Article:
The Washington Post

Hawks start fast and stay undefeated


There is no shot clock in Virginia public school basketball, and different teams use that fact in different ways. For the patient (or cautious), it provides the freedom to hold the ball in long, timedraini­ng possession­s until the perfect look becomes available.

For Hayfield — freewheeli­ng, pass-happy and wildly athletic — the lack of structure is a perfect fit. Sure, the No. 10 Hawks can score in a standard half-court set. But they would much prefer to run past defenders, whipping the ball from scorer to scorer until somebody gets a layup or open three. They don’t seem to notice or care how long a possession takes as long as that ball goes in the basket.

On Friday night in Alexandria, the visiting Hawks further cemented their status as the Class 6 team to beat in Northern Virginia with an efficient and entertaini­ng 79-60 win at Edison.

“It all starts off the court,” senior guard Braylon Wheeler said. “We’re all really good friends, so that helps with us moving the ball. We know where each other’s going to be, and it’s a very easy, rhythmic flow.”

Hayfield reached last year’s state semifinals and returned all five starters, meaning Coach Carlos Poindexter and his staff had something delicate to protect. More than anything, they knew the quickest road to derailment for a group with this much talent would be an unwillingn­ess to share the ball.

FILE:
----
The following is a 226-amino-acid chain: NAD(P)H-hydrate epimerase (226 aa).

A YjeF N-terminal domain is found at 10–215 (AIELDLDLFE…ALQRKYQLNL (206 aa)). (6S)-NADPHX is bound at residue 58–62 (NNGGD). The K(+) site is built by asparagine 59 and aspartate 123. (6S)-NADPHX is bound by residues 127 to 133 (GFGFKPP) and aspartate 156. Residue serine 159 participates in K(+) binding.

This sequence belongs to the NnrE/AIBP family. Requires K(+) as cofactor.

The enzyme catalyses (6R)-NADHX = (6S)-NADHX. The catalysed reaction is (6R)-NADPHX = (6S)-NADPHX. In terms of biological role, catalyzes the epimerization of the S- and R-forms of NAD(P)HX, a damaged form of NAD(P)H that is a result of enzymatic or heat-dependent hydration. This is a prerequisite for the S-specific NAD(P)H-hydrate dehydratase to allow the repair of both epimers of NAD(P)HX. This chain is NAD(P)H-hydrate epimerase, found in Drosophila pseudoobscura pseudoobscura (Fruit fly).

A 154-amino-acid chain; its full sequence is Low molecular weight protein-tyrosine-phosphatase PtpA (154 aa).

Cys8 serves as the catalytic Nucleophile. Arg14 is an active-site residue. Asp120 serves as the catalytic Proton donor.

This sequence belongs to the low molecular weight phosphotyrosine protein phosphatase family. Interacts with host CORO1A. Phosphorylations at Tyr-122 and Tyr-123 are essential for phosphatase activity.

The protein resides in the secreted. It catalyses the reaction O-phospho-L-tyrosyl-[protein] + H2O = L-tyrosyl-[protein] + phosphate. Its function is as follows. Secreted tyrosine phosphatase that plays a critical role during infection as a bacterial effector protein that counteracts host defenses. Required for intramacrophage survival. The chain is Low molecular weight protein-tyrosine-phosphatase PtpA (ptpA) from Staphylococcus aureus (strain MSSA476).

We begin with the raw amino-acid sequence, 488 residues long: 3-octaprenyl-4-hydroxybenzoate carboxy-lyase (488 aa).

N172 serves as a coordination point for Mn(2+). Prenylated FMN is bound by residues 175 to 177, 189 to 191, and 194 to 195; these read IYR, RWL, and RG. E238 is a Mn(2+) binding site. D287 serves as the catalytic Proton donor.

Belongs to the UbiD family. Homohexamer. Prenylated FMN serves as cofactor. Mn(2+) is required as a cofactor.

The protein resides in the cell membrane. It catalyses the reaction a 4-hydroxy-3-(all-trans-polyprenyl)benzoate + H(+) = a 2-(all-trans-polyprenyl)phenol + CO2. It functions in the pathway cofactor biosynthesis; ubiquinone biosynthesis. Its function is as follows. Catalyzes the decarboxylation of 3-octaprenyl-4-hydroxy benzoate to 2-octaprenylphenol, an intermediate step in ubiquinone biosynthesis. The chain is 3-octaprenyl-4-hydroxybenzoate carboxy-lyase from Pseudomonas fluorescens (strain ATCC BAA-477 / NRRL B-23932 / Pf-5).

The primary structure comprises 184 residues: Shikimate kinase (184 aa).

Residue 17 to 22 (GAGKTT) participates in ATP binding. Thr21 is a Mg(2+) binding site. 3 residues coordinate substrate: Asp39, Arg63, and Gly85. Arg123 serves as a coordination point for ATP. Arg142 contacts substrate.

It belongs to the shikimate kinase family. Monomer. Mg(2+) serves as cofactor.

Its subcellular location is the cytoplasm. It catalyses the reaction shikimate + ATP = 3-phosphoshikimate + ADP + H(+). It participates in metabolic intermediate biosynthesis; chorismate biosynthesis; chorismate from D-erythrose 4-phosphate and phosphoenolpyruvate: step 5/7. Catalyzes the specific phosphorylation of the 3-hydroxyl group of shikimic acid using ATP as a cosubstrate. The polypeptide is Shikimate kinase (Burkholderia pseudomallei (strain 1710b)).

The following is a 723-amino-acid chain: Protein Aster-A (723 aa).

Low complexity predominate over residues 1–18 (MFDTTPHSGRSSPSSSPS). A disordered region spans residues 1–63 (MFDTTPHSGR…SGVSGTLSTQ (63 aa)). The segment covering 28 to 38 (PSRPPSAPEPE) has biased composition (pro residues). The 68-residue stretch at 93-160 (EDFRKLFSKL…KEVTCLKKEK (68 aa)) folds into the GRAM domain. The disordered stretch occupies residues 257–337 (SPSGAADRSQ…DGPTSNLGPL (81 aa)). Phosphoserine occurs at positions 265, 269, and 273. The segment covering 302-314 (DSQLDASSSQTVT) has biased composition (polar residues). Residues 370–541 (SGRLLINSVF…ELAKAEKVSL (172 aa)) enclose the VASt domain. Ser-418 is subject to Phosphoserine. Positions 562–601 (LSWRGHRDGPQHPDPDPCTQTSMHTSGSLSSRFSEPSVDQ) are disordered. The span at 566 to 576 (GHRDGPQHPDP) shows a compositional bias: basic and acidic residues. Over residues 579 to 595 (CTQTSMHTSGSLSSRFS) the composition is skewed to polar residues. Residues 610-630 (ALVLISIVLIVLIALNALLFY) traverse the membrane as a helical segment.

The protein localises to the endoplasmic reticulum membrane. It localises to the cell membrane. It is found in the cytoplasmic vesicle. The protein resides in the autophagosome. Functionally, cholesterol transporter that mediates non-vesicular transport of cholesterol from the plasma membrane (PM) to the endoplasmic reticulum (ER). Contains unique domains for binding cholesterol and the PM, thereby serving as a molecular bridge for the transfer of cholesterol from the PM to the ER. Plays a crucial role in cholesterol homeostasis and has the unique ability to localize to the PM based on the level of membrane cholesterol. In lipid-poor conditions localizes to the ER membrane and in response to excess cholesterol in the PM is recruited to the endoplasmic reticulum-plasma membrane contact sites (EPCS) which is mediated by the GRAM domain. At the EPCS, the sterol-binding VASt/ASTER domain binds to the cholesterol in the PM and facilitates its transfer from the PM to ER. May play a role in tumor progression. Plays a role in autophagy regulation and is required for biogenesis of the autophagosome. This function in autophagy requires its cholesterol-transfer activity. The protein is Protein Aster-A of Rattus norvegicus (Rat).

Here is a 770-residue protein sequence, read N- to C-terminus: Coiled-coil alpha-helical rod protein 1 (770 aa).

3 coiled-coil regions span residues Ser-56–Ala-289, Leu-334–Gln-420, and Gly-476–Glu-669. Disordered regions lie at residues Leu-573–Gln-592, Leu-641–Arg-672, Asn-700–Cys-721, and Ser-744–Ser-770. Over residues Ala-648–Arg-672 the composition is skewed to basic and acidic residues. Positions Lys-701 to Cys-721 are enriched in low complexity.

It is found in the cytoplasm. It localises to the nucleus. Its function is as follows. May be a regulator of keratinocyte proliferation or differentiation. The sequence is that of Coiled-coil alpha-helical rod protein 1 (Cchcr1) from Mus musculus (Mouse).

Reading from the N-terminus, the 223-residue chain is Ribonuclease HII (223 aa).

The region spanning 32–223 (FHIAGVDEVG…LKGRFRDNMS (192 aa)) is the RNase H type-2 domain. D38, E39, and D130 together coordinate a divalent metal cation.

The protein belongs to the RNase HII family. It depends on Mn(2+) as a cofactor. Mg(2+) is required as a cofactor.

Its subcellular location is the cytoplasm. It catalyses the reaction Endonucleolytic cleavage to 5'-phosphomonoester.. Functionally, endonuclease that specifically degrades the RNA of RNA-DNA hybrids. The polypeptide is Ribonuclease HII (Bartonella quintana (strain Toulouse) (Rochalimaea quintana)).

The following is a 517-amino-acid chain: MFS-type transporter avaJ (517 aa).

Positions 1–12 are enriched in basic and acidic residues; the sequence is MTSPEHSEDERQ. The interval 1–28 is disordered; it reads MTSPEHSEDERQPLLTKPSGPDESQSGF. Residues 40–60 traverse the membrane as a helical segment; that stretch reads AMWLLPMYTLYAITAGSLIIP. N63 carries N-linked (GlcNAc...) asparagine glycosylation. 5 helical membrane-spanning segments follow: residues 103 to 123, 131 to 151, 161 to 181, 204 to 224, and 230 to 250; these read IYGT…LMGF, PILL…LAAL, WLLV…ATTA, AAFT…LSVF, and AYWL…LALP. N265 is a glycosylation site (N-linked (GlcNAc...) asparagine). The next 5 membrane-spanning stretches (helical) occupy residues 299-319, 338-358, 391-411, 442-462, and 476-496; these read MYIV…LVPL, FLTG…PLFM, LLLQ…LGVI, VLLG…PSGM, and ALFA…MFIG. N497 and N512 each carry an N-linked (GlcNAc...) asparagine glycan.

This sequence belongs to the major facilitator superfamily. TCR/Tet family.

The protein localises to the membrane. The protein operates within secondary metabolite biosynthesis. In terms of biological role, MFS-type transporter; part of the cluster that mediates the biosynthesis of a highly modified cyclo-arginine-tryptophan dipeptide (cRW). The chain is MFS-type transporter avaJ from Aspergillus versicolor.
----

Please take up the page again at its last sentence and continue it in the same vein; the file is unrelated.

They broached the subject in the summertime, before preseason chatter could build hype or boost egos. If everybody could share the ball, they said, the whole team would shine.

The best evidence that this advice took hold is not the team’s 11-0 record but the fact that all five Hayfield starters are averaging double figures in scoring. Against the Eagles, junior Greg Jones led the team with 21 points, Wheeler added 19 and senior Ashton Pratt finished with 18.

“There was a lot of expectatio­ns out on us, but until we started matching up, there was no way to know,” Poindexter said. “And it feels like this team has exceeded expectatio­ns, which didn’t really seem possible at first.”

They have embraced transition basketball because it provides opportunit­ies to showcase their speed and athleticis­m and also helps make up for a size disadvanta­ge. Against a team such as Edison (5-5), which started a 6-foot-7 center, Hayfield tries to impose its style early.

The Hawks did so within the first three minutes Friday, jumping out to a 10-2 lead after allowing the game’s opening points. As their lead grew, their defense intensifie­d. Each player seemed eager to get the next steal and start the next breakaway. By halftime, Hayfield’s lead was 20.

“No one really expected us to do what we did last year,” Jones said. “But once we saw how we could play together, we knew we could go out there and beat anybody.”

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